Definition of collar in English:


Syllabification: col·lar
Pronunciation: /ˈkälər


  • 1A band of material around the neck of a shirt, dress, coat, or jacket, either upright or turned over and generally an integral part of the garment: we turned our collars up against the chill
    More example sentences
    • In the context of an interview with mainstream corporate America, it's best to cover your tattoos and piercings with long-sleeved shirts, blouses, collars, and such.
    • Tweed jackets are popular with the men, along with garish ties and socks, coloured shirts with white collars, coats with velvet lapels, yellow cords - all topped off with a flat cap or a trilby.
    • The dangling detached polo shirt collars and tiny tee shirts may take some getting used to.
    neckband, choker
    historical ruff, gorget, bertha
  • 1.1 short for clerical collar.
  • 1.2A band of leather or other material put around the neck of a domestic animal, especially a dog or cat.
    More example sentences
    • The proposal would affect any cat not under an owner's direct control or without a collar.
    • The basic training tools will be a collar, leash, chew toys and bones, gates, crates, and a bed.
    • She licked my face as I fastened the leash onto her collar.
  • 1.3A colored marking resembling a collar around the neck of a bird or other animal.
    More example sentences
    • Then, if all went well, they would outfit the two-and-a-half-foot-long bird with a radio collar and transmitter.
    • Testosterone-implanted males (with a control collar) were trialed against males with red, orange, blue, and control brown collars.
    • One option was to fit animals with GPS collars, which get position fixes from satellites to monitor movements and activity patterns.
  • 1.4A heavy rounded part of the harness worn by a draft animal, which rests at the base of its neck on the shoulders.
    More example sentences
    • But unless he can replace the stolen tack, collars and harness, he will be unable to take part.
    • The rigid collar and tandem harness allowed teams to pull with equal strength and greater efficiency.
  • 2A restraining or connecting band, ring, or pipe in machinery.
    More example sentences
    • Diversion collars placed around the pipes, just below the sand surface, can be retrofitted if this begins to happen.
    • The concrete pipes and collars on the sandy bottom created a tangled mass of intestines that lay unconnected to anything.
    • So when the collar for new valve went round the pipe, there wasn't contact all the way round, due to a distinct lack of pipe.
    ring, band, collet, sleeve, flange
  • 3British A piece of meat rolled up and tied.
  • 3.1A cut of bacon taken from the neck of a pig.
    More example sentences
    • Living on a staple diet of belly pork, collar bacon, and beef dripping, her arteries should have been as choked as the M1 on a Friday evening.
  • 4 Botany The part of a plant where the stem joins the roots.
    More example sentences
    • For the measurements, stem was severed above the collar region and the roots sealed in the pressure chamber.
    • Trees up to 15.0 cm diameter at the root collar were included in the sample.
    • Cross sections collected at the root collar and at every meter were analyzed using standard dendrochronological techniques.


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  • 1 [with object] Put a collar on: biologists who were collaring polar bears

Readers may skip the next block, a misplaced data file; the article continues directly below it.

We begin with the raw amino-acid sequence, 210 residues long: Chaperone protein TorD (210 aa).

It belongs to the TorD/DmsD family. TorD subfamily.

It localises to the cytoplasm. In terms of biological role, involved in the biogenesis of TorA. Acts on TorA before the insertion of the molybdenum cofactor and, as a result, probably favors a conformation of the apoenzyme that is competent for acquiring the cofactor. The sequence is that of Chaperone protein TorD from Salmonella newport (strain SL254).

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    • The handling, collaring, and release were done by a Romanian wildlife technician named Marius Scurtu, a sturdy young man with an unassuming grin and a missing front tooth.
    • Originally trapped and collared in a remote valley near the city of Brasov, Timis and her pack soon relocated themselves closer and began making nocturnal forays into town.
    • To track the fate of young antelope, Berger and her biologist husband, Joel Berger, radio collared 38 fawns last summer.
  • 2 [with object] informal Seize, grasp, or apprehend (someone): police collared the culprit
    More example sentences
    • Rookie cops graduate from the police academy anxious to collar real criminals.
    • Crime-busting technology used by police to collar urban criminals is helping to catch wildlife thieves.
    • That's slim consolation, however, for the 50-odd banks the Friday Night Bank Robber knocked over before he was finally collared.
    apprehend, arrest, catch, capture, seize; take prisoner, take into custody, detain
    informal nab, pinch, bust, pick up, pull in
  • 2.1Approach aggressively and talk to (someone who wishes to leave): he collared a departing guest for some last words
    More example sentences
    • Rick left Edie's side immediately and collared David.
    • Brian Beard collared him after the game and there was a slightly serious element in his first question.
    • He was hoping to collar someone who would tell him what was up.
    accost, waylay, hail, approach, detain, stop, halt, catch, confront, importune
    informal buttonhole



[in combination]: a fur-collared jacket


More example sentences
  • Clad in black jeans and a collarless white T-shirt, a calm and composed Mr. Gajmer, accompanied by his parents, said at a press conference in Chennai: ‘I am very happy and yet undecided on what to do with the money.’
  • We encourage employees to define for themselves what is acceptable, but jeans, trainers, crop tops and collarless shirts are definitely out.
  • The Beatles made skinny pants and collarless jackets the rage!


Middle English: from Old French colier, from Latin collare 'band for the neck, collar', from collum 'neck'.

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